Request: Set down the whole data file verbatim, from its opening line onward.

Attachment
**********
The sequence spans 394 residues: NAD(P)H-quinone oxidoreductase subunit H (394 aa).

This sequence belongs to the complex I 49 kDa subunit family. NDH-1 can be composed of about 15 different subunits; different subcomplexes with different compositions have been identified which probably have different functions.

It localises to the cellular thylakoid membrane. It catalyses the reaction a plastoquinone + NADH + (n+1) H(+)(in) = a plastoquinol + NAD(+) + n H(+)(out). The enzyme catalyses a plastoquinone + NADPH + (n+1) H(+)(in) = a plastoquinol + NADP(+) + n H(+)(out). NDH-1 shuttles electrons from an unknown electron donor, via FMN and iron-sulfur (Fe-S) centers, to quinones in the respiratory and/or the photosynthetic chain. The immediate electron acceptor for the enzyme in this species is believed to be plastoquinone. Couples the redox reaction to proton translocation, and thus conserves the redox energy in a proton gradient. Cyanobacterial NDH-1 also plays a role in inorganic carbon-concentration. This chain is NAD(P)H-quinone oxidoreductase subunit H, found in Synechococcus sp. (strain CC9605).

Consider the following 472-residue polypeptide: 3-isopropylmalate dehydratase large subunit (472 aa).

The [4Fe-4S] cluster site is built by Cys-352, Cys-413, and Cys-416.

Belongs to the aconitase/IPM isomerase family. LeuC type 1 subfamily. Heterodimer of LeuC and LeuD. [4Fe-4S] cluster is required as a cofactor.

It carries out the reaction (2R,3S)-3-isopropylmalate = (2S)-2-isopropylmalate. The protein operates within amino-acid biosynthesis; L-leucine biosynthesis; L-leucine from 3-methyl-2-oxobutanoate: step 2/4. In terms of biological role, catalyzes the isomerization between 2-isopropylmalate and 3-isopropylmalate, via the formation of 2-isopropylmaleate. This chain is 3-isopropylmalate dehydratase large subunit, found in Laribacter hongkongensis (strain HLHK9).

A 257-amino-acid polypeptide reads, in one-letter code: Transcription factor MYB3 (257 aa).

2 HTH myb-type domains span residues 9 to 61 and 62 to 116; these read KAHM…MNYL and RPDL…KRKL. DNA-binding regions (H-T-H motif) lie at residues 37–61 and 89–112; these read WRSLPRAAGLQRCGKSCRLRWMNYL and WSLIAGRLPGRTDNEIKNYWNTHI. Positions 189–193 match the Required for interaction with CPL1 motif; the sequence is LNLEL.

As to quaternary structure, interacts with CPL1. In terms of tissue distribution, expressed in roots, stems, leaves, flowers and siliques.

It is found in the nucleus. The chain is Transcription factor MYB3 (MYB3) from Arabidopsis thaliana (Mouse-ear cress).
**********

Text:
The sequence spans 394 residues: NAD(P)H-quinone oxidoreductase subunit H (394 aa).

This sequence belongs to the complex I 49 kDa subunit family. NDH-1 can be composed of about 15 different subunits; different subcomplexes with different compositions have been identified which probably have different functions.

It localises to the cellular thylakoid membrane. It catalyses the reaction a plastoquinone + NADH + (n+1) H(+)(in) = a plastoquinol + NAD(+) + n H(+)(out). The enzyme catalyses a plastoquinone + NADPH + (n+1) H(+)(in) = a plastoquinol + NADP(+) + n H(+)(out). NDH-1 shuttles electrons from an unknown electron donor, via FMN and iron-sulfur (Fe-S) centers, to quinones in the respiratory and/or the photosynthetic chain. The immediate electron acceptor for the enzyme in this species is believed to be plastoquinone. Couples the redox reaction to proton translocation, and thus conserves the redox energy in a proton gradient. Cyanobacterial NDH-1 also plays a role in inorganic carbon-concentration. This chain is NAD(P)H-quinone oxidoreductase subunit H, found in Synechococcus sp. (strain CC9605).

Consider the following 472-residue polypeptide: 3-isopropylmalate dehydratase large subunit (472 aa).

The [4Fe-4S] cluster site is built by Cys-352, Cys-413, and Cys-416.

Belongs to the aconitase/IPM isomerase family. LeuC type 1 subfamily. Heterodimer of LeuC and LeuD. [4Fe-4S] cluster is required as a cofactor.

It carries out the reaction (2R,3S)-3-isopropylmalate = (2S)-2-isopropylmalate. The protein operates within amino-acid biosynthesis; L-leucine biosynthesis; L-leucine from 3-methyl-2-oxobutanoate: step 2/4. In terms of biological role, catalyzes the isomerization between 2-isopropylmalate and 3-isopropylmalate, via the formation of 2-isopropylmaleate. This chain is 3-isopropylmalate dehydratase large subunit, found in Laribacter hongkongensis (strain HLHK9).

A 257-amino-acid polypeptide reads, in one-letter code: Transcription factor MYB3 (257 aa).

2 HTH myb-type domains span residues 9 to 61 and 62 to 116; these read KAHM…MNYL and RPDL…KRKL. DNA-binding regions (H-T-H motif) lie at residues 37–61 and 89–112; these read WRSLPRAAGLQRCGKSCRLRWMNYL and WSLIAGRLPGRTDNEIKNYWNTHI. Positions 189–193 match the Required for interaction with CPL1 motif; the sequence is LNLEL.

As to quaternary structure, interacts with CPL1. In terms of tissue distribution, expressed in roots, stems, leaves, flowers and siliques.

It is found in the nucleus. The chain is Transcription factor MYB3 (MYB3) from Arabidopsis thaliana (Mouse-ear cress).